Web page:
I was so sad to hear of Jack Gilbert’s recent death. What a truly great poet he was. I am posting a review of his book Refusing Heaven that was published in The Post and Courier in March 2005.
REFUSING HEAVEN Poems by Jack Gilbert, Knopf. 92 pages. $25.00
Many years ago, poet Rainier Maria Rilke wrote a famous piece called FOR THE SAKE OF A SINGLE POEM, in which he describes the value of living your life to its fullest and waiting for the wisdom that time brings before you seriously attempt to write poetry. “You ought to wait and gather sense and sweetness for a whole lifetime”, he instructs, ”and a long one if possible, and then, and only then, at the very end, you might perhaps be able to write ten good lines.” It’s as if Jack Gilbert has lived his life, according to Rilke’s teachings . Gilbert’s latest book, REFUSING HEAVEN, is full of poems that could only have been written by someone who has lived his life intensely and honestly and then had the courage to report back all the suffering and joy that this rich life has brought. Luminous and profoundly moving, Gilbert has written the kind of poems that you copy on a little piece of paper, put in your pocket and carry around with you just in case you need to remember what it is you’re doing here in the first place.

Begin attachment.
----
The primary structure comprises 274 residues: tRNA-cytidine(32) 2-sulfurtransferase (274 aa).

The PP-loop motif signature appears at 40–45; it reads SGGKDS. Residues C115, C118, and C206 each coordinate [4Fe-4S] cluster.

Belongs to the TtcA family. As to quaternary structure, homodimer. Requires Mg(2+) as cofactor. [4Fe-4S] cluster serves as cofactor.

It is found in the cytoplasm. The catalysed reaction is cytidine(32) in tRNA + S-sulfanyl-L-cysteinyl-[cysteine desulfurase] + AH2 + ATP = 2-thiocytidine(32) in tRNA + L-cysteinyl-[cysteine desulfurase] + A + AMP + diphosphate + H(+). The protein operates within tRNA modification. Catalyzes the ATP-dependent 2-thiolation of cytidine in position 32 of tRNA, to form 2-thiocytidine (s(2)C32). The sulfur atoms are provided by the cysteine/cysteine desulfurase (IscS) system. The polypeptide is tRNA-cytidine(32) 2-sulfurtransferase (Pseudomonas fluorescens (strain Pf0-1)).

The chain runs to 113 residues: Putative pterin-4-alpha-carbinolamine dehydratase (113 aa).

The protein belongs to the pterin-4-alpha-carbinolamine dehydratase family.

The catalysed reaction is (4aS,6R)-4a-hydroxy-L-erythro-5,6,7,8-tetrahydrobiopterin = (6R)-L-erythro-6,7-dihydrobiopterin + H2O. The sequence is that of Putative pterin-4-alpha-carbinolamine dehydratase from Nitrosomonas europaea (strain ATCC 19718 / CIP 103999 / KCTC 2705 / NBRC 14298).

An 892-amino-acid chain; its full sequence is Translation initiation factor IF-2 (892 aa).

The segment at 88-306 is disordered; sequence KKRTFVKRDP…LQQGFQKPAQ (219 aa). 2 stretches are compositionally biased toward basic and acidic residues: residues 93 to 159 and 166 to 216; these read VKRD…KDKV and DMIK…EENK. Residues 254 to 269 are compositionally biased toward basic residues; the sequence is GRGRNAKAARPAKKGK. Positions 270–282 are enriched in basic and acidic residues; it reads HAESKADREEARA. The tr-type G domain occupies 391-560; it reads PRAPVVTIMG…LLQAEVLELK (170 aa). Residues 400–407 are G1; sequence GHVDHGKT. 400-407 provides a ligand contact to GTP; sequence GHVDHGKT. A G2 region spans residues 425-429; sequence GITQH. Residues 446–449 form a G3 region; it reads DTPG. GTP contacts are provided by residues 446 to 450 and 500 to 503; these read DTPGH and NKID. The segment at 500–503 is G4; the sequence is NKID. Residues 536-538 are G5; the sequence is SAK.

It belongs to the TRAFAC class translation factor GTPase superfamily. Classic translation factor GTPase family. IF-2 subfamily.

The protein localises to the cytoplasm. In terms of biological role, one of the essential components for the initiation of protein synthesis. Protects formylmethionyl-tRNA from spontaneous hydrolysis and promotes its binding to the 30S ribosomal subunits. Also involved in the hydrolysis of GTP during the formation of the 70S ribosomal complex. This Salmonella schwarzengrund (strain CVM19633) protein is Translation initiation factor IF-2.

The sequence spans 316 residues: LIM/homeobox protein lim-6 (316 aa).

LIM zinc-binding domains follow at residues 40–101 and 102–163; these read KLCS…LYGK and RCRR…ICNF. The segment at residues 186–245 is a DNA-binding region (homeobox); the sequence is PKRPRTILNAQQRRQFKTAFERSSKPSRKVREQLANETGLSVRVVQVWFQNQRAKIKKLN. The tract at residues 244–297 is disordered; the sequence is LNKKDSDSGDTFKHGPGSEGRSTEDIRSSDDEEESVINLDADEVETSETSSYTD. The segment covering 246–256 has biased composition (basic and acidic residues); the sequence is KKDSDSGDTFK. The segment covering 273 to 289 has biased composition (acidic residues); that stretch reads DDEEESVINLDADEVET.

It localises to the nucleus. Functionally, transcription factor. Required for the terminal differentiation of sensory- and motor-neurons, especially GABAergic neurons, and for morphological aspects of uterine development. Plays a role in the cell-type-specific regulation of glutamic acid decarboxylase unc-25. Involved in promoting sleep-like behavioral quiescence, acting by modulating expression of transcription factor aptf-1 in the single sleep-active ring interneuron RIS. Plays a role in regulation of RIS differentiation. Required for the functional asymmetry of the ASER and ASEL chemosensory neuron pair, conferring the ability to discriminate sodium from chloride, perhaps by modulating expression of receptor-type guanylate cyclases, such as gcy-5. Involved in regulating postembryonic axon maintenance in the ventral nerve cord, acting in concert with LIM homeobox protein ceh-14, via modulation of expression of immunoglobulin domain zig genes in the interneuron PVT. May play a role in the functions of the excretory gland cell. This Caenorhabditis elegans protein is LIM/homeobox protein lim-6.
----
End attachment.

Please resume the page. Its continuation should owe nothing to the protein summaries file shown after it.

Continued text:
The poems in REFUSING HEAVEN are wise and spiritual. The message of the title weaves the poems together. Nowhere is this message clearer than in the first poem “A Brief For The Defense,” which begins with the honest reminder Sorrow everywhere. Slaughter everywhere. If babies / are not starving someplace, they are starving / somewhere else….and moves toward the conclusion that We must risk delight, and accept our gladness in the ruthless furnace of this world knowing that there will be music despite everything.” This kind of affirmation is the reason we read the greatest poets and the wisest prophets. We are all broken. We are all hurt.
Sometimes we need someone like Jack Gilbert to remind us that despite everything the world can be a beautiful place and that love in all of its manifestations is still the very best thing about being alive. We are lucky that Jack Gilbert is among us. Who else would remind us: We are given the trees so we can know/ what God looks like. And rivers/ so we might understand Him.